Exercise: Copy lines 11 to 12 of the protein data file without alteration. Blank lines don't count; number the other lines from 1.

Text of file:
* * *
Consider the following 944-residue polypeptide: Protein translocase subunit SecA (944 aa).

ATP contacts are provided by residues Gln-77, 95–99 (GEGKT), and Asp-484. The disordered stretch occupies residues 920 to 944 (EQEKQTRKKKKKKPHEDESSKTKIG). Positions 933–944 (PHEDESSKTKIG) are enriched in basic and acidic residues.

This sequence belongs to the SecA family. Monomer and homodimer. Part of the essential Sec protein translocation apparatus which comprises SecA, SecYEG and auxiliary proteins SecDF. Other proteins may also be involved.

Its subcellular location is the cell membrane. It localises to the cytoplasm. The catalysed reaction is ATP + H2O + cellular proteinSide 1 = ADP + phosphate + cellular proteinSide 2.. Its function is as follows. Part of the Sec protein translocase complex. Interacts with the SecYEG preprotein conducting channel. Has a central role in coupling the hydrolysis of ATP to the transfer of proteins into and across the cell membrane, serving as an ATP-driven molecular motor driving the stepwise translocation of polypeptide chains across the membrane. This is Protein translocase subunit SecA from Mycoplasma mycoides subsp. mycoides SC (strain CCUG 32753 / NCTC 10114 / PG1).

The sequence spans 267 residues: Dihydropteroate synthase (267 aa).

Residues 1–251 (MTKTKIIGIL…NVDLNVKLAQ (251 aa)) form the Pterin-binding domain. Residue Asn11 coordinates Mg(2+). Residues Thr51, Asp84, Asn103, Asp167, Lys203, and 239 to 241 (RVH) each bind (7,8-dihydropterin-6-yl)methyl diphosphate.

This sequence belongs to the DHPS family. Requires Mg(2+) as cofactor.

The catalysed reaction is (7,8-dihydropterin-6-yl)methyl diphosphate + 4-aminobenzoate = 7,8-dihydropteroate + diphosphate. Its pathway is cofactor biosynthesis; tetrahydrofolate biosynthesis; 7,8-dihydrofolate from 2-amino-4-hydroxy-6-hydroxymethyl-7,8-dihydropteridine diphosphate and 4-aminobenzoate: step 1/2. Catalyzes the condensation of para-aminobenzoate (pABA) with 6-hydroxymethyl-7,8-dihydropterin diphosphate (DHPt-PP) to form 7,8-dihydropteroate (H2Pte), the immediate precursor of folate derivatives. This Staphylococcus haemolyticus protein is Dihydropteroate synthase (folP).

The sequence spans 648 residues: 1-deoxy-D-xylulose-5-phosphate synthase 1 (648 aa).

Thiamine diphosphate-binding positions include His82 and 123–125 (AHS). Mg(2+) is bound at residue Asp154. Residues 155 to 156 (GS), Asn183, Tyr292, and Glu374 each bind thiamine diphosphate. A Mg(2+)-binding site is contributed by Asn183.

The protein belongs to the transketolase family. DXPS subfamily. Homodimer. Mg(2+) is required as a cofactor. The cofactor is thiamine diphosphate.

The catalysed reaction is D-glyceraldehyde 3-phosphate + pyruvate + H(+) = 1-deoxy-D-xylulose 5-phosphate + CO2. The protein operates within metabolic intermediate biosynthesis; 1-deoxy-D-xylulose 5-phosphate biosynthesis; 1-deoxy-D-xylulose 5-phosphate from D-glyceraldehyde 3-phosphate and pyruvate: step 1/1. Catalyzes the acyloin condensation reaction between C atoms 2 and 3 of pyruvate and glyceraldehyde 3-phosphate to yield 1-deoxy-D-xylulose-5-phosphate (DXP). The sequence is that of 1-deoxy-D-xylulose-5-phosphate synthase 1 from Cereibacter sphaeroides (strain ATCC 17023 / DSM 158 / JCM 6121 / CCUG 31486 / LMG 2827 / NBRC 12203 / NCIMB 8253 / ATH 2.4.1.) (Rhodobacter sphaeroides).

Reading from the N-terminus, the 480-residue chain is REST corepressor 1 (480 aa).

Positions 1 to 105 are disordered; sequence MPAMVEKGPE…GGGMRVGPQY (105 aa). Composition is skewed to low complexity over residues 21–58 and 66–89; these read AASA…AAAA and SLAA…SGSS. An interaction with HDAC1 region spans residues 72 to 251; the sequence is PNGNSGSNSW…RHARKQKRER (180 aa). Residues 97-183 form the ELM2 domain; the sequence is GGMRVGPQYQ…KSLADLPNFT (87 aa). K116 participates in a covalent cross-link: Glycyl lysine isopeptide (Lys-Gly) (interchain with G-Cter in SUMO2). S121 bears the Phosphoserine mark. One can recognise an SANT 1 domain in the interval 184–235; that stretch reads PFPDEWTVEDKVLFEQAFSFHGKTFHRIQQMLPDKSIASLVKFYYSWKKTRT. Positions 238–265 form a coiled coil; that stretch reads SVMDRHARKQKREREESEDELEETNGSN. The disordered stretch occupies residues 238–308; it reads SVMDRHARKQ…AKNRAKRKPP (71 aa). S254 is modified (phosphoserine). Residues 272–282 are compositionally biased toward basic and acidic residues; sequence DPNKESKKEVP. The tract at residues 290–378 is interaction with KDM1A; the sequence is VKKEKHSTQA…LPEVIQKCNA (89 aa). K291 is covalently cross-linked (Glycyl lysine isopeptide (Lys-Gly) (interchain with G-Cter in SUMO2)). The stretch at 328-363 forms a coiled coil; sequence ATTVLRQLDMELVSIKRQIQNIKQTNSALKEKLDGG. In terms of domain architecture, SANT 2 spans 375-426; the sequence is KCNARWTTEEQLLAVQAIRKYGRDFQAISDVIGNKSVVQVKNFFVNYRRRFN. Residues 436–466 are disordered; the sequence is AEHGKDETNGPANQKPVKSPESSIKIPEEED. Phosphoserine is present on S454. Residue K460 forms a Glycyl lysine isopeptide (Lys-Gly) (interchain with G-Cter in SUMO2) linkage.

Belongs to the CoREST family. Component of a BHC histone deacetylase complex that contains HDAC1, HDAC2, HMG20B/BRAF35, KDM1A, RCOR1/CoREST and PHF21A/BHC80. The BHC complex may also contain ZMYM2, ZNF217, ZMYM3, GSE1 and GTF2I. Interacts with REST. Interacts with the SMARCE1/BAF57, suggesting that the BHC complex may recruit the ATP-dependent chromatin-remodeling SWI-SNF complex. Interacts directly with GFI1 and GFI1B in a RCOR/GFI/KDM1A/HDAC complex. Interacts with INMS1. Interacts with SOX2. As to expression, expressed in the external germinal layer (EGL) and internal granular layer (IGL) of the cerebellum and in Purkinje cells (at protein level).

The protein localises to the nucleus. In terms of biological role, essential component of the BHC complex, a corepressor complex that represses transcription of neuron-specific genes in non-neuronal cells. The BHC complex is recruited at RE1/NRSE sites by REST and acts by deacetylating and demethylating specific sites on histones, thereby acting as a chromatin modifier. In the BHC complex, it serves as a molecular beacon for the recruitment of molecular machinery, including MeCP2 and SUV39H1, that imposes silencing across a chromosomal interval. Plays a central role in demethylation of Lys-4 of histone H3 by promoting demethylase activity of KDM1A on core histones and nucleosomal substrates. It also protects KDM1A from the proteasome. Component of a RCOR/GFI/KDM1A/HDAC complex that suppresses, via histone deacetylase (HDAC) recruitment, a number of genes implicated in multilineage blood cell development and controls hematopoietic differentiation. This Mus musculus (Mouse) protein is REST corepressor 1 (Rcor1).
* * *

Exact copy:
The protein belongs to the transketolase family. DXPS subfamily. Homodimer. Mg(2+) is required as a cofactor. The cofactor is thiamine diphosphate.

The catalysed reaction is D-glyceraldehyde 3-phosphate + pyruvate + H(+) = 1-deoxy-D-xylulose 5-phosphate + CO2. The protein operates within metabolic intermediate biosynthesis; 1-deoxy-D-xylulose 5-phosphate biosynthesis; 1-deoxy-D-xylulose 5-phosphate from D-glyceraldehyde 3-phosphate and pyruvate: step 1/1. Catalyzes the acyloin condensation reaction between C atoms 2 and 3 of pyruvate and glyceraldehyde 3-phosphate to yield 1-deoxy-D-xylulose-5-phosphate (DXP). The sequence is that of 1-deoxy-D-xylulose-5-phosphate synthase 1 from Cereibacter sphaeroides (strain ATCC 17023 / DSM 158 / JCM 6121 / CCUG 31486 / LMG 2827 / NBRC 12203 / NCIMB 8253 / ATH 2.4.1.) (Rhodobacter sphaeroides).